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We've found 186 phrases for phrase:Sort:PopularA - Z


stock phraseA phrase frequently or habitually used by a person or group, and thus associated with them.Rate it:

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turn a phraseTo create a particular linguistic expression which is strikingly clear, appropriate, and memorable.Rate it:

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turn of phraseAn artful phrasing of words.Rate it:

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"never mind your mother sonny.... eat your bleedin' orange"I worked with a man from Foulridge, Lancashire for over 35 years who often used this phrase whenever there was a problem and he wasn't sure of the answer!.. Said the phrase came from a "chap I used to work with in Colne... but he didn't know what it meant either"Rate it:

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eff offA censored form of the phrase f** off.Rate it:

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tempus fugittime flies (used as an alternative to this phrase)."Meanwhile, the irreplaceable time escapes", expressing concern that one's limited time is being consumed by something which may have little intrinsic substance or importance at that moment.Rate it:

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vale of tearsA symbolic "valley of tears"; meaning the world and the sorrows felt through life. Similar to the Old Testament Psalm 23's reference to the "valley of the shadow of death", the phrase implies that sadness is part of the physical world (i.e. part of human experience).Rate it:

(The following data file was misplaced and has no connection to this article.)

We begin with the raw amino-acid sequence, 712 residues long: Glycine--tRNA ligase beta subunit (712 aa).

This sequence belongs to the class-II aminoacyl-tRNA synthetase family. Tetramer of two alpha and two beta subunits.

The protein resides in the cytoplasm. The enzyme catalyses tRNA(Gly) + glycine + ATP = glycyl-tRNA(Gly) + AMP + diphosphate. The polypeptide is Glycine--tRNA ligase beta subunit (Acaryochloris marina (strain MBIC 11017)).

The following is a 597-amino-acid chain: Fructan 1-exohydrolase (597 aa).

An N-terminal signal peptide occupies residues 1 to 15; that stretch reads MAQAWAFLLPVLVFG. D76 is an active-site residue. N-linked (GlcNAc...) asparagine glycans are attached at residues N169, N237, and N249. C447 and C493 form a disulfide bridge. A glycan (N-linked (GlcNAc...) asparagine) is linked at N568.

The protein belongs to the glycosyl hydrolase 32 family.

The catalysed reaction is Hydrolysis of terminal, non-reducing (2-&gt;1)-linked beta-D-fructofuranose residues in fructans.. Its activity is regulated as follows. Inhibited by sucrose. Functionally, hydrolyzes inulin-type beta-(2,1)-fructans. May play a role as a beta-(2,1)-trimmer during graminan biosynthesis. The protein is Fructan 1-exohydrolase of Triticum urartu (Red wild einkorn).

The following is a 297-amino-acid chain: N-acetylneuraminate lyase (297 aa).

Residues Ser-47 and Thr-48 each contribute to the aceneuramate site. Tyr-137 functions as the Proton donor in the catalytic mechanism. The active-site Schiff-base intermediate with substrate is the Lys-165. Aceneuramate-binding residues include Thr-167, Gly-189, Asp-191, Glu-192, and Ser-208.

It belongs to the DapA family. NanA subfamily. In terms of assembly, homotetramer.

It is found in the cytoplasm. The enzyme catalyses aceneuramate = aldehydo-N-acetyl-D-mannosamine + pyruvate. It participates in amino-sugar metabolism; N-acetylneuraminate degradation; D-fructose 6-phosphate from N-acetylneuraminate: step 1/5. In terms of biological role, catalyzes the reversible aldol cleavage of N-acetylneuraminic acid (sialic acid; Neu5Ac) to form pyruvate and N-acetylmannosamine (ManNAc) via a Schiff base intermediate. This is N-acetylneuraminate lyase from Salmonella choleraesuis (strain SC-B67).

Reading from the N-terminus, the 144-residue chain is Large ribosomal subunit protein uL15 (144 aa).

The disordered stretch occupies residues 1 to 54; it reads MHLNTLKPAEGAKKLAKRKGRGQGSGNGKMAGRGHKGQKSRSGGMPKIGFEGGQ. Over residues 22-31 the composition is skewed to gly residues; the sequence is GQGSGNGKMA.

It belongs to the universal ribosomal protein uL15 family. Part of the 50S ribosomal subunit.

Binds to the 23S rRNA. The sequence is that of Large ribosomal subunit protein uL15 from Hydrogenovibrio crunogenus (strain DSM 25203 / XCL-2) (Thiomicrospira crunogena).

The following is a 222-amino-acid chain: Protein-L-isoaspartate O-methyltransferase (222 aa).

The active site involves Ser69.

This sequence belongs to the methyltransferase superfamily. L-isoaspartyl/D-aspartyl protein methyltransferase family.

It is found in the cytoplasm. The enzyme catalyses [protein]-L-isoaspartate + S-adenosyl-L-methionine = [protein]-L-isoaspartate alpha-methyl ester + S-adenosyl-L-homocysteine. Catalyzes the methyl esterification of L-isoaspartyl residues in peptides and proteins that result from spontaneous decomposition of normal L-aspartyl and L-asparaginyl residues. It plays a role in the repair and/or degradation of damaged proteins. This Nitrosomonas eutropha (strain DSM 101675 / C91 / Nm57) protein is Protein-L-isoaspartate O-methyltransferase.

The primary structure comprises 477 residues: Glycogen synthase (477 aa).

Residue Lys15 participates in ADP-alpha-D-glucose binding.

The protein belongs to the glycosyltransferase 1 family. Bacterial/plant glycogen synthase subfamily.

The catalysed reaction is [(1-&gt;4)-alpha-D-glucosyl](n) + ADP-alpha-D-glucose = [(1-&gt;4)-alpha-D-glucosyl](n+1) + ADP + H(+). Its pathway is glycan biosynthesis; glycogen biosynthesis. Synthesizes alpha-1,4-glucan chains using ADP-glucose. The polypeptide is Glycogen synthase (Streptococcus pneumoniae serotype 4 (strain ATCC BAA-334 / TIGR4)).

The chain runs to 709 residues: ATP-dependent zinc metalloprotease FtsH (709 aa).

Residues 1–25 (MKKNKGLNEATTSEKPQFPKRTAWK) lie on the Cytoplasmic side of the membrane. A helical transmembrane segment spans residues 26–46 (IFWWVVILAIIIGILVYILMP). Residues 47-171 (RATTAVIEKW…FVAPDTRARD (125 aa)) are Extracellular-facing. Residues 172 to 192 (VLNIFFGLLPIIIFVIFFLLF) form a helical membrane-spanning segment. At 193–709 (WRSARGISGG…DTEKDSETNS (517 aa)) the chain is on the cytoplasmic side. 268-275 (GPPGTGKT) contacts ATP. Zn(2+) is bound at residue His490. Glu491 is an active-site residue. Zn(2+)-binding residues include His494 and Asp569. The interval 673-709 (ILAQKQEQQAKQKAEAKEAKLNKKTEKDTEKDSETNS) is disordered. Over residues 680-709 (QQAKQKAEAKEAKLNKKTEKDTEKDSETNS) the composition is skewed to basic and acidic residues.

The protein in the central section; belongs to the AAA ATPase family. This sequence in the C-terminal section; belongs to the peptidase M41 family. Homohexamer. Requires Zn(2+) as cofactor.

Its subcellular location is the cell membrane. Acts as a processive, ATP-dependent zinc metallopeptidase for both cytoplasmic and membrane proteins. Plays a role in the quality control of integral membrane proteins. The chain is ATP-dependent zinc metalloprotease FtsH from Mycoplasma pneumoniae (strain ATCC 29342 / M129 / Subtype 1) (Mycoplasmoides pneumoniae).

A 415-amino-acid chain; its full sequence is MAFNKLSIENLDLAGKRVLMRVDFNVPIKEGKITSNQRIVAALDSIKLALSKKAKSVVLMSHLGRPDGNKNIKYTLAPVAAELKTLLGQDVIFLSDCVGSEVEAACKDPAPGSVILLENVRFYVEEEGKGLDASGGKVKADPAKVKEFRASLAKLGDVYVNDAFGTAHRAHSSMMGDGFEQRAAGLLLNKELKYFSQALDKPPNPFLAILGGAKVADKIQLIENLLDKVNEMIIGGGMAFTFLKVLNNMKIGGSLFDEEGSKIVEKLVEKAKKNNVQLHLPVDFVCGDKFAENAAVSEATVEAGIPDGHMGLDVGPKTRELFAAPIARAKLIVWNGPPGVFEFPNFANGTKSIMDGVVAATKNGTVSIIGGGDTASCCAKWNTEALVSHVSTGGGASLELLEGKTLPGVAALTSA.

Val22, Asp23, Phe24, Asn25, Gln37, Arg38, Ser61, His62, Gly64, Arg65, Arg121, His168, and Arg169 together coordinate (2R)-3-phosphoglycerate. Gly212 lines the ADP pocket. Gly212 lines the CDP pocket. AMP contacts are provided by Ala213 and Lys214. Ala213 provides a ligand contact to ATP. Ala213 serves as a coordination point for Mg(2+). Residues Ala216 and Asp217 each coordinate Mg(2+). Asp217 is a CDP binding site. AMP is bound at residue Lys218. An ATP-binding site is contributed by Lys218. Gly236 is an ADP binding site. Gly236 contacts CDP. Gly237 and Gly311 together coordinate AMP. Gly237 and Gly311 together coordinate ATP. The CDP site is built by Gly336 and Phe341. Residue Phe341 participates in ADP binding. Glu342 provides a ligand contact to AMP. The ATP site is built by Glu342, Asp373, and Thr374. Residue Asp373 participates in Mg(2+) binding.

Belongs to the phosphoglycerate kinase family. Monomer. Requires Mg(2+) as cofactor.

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you know whatA phrase used to get someone's attention before announcing something.Rate it:

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à qui tu le disS’emploie quand une personne a entendu une phrase qu’elle était mieux placée pour dire elle-même.Rate it:

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kiss my gritsA nice way of saying "eff you." Its a spin on the phrase "kiss my a**", written into a TV show from the 80s called "Alice". The saying was usually preceded by the name "Mel" who was the owner of the diner where Flo, the waitress who made the saying famous, worked.Rate it:

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blame canadaA catch phrase for shifting attention away from a serious social issue by laying responsibility with Canada.Rate it:

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lay downTo sacrifice, especially in the phrase "to lay down one's life.".Rate it:

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rag-chewingA phrase used by morse code operators for a longer than usual conversation, generally a conversation extending about 30 minutes.Rate it:

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till death do us partA common phrase said between the bride and the groom at a Christian wedding, indicating togetherness and commitment.Rate it:

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à consommer de préférence avantPhrase suivie de la mention de la date limite d’utilisation optimale, indiquée sur l’emballage de certains produits alimentaires tels que les conserves, les produits d’épicerie, le café, les produits surgelés, etc.Rate it:

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à tes amoursPhrase que l’on dit à une personne qui vient d’éternuer pour la deuxième fois d’affilée.Rate it:

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after Saturday comes SundayA phrase sometimes attributed to fundamentalist Muslims, implying that they wish to kill the Jews, whose sabbath is Saturday, and then the Christians, whose sabbath is Sunday.Rate it:

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age before beautyA phrase said to allow older people to go before younger ones.Rate it: